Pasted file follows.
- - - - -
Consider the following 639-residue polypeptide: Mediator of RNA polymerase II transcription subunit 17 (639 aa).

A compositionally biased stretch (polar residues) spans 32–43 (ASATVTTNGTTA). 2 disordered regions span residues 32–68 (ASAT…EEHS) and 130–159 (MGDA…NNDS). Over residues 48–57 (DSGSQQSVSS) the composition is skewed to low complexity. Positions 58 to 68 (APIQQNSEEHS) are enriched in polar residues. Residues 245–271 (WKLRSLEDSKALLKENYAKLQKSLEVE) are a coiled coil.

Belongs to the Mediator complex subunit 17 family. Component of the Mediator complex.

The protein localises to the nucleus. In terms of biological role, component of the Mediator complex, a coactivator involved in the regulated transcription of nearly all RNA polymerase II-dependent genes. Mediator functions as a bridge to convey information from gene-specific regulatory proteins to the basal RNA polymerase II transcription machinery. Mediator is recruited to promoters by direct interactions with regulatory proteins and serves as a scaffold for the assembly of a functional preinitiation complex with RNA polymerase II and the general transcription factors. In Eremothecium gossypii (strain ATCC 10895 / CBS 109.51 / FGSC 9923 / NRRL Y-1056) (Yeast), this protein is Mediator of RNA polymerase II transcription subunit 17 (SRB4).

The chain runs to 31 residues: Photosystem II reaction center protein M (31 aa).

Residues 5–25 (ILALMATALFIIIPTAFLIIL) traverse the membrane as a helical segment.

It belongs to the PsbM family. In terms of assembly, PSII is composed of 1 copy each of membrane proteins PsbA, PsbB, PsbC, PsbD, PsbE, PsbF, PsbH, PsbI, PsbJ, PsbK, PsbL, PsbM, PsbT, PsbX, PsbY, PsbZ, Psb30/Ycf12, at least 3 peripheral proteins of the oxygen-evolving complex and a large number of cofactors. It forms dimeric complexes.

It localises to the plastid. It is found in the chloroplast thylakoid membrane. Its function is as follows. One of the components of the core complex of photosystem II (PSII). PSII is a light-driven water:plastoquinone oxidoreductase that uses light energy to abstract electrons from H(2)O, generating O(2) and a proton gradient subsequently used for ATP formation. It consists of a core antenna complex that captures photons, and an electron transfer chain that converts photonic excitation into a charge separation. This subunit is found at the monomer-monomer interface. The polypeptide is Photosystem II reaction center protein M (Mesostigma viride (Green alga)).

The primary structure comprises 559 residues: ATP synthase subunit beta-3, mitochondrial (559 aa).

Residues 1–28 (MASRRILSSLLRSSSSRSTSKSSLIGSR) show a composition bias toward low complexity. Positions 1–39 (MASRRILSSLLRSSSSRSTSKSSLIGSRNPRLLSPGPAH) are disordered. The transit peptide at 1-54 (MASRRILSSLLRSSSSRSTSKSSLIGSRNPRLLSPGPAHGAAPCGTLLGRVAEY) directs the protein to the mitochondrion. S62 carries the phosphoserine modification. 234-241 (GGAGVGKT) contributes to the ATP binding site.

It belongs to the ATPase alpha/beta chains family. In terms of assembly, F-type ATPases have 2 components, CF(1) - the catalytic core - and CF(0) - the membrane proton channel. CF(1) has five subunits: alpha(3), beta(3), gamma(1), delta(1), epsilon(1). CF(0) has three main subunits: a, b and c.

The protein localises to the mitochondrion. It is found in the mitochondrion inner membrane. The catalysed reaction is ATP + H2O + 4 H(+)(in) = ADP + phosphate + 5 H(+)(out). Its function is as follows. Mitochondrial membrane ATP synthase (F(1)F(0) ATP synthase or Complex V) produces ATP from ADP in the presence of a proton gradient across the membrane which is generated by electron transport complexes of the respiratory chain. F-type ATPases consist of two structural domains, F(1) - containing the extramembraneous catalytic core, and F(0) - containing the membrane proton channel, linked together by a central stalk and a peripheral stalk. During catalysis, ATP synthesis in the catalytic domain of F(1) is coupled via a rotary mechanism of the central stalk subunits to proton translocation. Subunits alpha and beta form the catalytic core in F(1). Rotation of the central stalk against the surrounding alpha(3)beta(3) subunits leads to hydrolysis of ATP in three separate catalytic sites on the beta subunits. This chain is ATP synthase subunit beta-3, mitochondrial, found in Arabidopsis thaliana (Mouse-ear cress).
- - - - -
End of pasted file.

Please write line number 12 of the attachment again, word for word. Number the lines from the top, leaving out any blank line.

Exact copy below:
The protein localises to the mitochondrion. It is found in the mitochondrion inner membrane. The catalysed reaction is ATP + H2O + 4 H(+)(in) = ADP + phosphate + 5 H(+)(out). Its function is as follows. Mitochondrial membrane ATP synthase (F(1)F(0) ATP synthase or Complex V) produces ATP from ADP in the presence of a proton gradient across the membrane which is generated by electron transport complexes of the respiratory chain. F-type ATPases consist of two structural domains, F(1) - containing the extramembraneous catalytic core, and F(0) - containing the membrane proton channel, linked together by a central stalk and a peripheral stalk. During catalysis, ATP synthesis in the catalytic domain of F(1) is coupled via a rotary mechanism of the central stalk subunits to proton translocation. Subunits alpha and beta form the catalytic core in F(1). Rotation of the central stalk against the surrounding alpha(3)beta(3) subunits leads to hydrolysis of ATP in three separate catalytic sites on the beta subunits. This chain is ATP synthase subunit beta-3, mitochondrial, found in Arabidopsis thaliana (Mouse-ear cress).